2006 Subaru Outback Road Test

When Subaru jacked up its Legacy wagon, stuck on some all-terrain tires and a roof rack it, albeit unwittingly, created a whole new market segment – the Outback was the original crossover vehicle. It blended the best of a wagon with the versatility of a small SUV, but without any of the compromises. True its off-road ability is iffy, but then again so is that of many so-called sport-utes.

If there was a problem with the first generation vehicle, it was the fact that it did not spout the type of machismo for which the brute-ute sort is famed. It was also lacking in the power department and the interior design, while functional, was not one to write home about. The latter has been dealt with very effectively. Along with top-notch materials come tasteful accents (a trendy faux wood/titanium combination), full leather and a natty two-tone finish to the dash and door panels. The Limited tested also came with all the mod cons (everything from heated seats to a full suite of power items), plus a massive moonroof-skylight that occupies roughly half the roof. The combination underscores the Outback’s upscale nature.

The layout is also entirely logical. Not only are the dials and knobs large enough to be operated with a gloved hand, they are situated high enough up that peripheral vision is all that’s required to locate a given control.

It’s also comfortable. Part of the reason lies in the richly padded seats and part in the compliant suspension. Riding on MacPherson struts up front and a multi-link design in back, the Outback delivers a very good balance between said ride and the handling demanded today – the set up is firm enough to control body roll, yet soft enough to impart a plush feel.

Obviously, the Outback’s elevated stance raises the centre of gravity, however, it still manages to hold its own in a faster corner. Indeed, unlike a small sports-ute with similar a ground clearance you can actually press-on without puckering up. Add to that the precise steering feel and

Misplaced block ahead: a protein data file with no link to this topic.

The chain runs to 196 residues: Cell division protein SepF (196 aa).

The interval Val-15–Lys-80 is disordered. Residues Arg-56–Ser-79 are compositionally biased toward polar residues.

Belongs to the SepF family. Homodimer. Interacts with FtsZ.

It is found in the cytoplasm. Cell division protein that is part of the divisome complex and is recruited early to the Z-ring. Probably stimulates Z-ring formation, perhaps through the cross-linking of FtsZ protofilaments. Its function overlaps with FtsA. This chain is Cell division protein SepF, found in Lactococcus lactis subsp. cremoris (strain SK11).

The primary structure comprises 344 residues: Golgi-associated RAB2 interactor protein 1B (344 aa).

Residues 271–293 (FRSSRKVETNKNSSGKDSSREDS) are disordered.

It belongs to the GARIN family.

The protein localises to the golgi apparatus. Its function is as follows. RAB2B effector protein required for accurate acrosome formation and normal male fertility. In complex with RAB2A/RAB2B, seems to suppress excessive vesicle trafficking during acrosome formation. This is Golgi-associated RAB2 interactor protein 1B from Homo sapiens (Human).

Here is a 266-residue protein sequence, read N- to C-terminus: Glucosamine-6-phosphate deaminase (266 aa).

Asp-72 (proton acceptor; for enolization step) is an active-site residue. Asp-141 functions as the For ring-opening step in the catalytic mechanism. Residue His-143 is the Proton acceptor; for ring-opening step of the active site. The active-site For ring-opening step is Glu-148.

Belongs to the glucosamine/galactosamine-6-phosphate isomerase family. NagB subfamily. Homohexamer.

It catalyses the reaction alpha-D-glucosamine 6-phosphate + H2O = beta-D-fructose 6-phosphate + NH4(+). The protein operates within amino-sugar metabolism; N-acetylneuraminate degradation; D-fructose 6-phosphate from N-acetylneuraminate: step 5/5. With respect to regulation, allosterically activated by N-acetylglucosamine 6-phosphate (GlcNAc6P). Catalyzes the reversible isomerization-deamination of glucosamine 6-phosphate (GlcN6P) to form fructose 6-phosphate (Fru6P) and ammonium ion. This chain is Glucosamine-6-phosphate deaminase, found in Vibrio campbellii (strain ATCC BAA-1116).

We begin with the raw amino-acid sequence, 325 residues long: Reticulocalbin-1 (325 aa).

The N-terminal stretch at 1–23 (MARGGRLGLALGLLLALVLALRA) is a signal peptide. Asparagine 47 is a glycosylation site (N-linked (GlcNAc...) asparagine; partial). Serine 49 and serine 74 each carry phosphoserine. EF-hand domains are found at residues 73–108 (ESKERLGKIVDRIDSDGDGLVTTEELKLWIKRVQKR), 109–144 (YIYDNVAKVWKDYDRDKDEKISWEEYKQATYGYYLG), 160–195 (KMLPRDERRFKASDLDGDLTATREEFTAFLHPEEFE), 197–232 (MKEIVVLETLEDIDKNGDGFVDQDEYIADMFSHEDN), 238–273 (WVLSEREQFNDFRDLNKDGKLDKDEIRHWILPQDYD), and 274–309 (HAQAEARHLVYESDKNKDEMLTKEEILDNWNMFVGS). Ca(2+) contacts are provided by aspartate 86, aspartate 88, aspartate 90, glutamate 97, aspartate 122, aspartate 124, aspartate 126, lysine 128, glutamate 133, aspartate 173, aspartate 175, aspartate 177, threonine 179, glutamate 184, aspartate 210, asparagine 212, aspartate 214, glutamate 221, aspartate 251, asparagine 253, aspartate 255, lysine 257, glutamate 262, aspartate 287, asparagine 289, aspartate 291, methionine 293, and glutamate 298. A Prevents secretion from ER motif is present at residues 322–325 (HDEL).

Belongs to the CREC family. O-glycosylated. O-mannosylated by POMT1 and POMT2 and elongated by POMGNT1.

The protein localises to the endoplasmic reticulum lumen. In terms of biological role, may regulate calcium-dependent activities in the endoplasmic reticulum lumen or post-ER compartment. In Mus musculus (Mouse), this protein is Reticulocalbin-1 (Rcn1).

you have a car that handles rather nicely.

The brakes follow this lead – the pedal easily modulated, which helps to keep the standard anti-lock system at bay, and nose-dive at the threshold is minimal.

A big part of the Outback’s balanced feel is the manner in which all of the mechanical bits are laid out – as everything sits on the longitudinal centre line of the car, the mass is evenly distributed and the driveshafts are all the same length. The latter is important as it eliminates torque steer. Even when launched off the line at full throttle the Outback stays straight and true.

As for the power issue, well, it has been addressed – sort of. The base and Limited models must make do with a naturally-aspirated, 2.5L flat-four. I say make do because the 175 horsepower and 169 pound-feet of torque are on the low side of what’s rapidly becoming the norm. The saving
grace is that while the 0-100-km/h time is rather leisurely (9 seconds) the engine does have the wherewithal to pass a slower moving vehicle with reassuring speed – it takes around 7.4 seconds to get from 80 to 120 km/h.

If you are seriously considering an Outback, it’s worth paying the extra and opting for the 250 hp (and 250 lb-ft of torque at 3,600 rpm), turbocharged version of the Limited’s engine. Not only is it much more rewarding to drive in just about every circumstance, its blown horses gallop to 100 km/h in a very quick 6.6 seconds. Needless to say, this makes a big difference.

The other disappointment is that the Limited has to live with four gears in its automatic transmission rather than the five speeds featured in the turbocharged-four and 3.0L flat-six versions of Outback. Subaru needs to step up to the place and put the five-speed transmission in all models. Simply stated, the extra cog would keep the base engine in its sweet spot for much more of its working life. More importantly, it would keep the company in touch with the current trend.

The Outback also does the utility thing better than most small utes – with the seats in the upright position there’s a generous 33.5 cubic feet of cargo space. Folding the 60/40 split seats down reveals a floor that’s flat, 1,072-mm wide (between the wheel arches), 1,855-mm long and boasts 66.2 cu. ft. of storage space. There’s also a privacy cover to keep prying eyes off your valuable, storage boxes and cubby holes galore and, in spite of the elevated ground clearance, a lift over that measures just 670-mm.

The Outback is a well-conceived, well-built package that has a ton going for it – decent power, balanced handling and plenty of comfort and versatility. However, all of the above pales in comparison to the Outback’s most likable trait – when the snow falls few vehicles handle winter as well as the Outback, especially when it is equipped with a good set of snow tires.

Simply, the snows deliver superior grip as the all-wheel-drive system shuttles the power around in an invisible manner. Forgive me for what I write, but the combination is good enough it almost made me wish for another 10-centimetres of snow.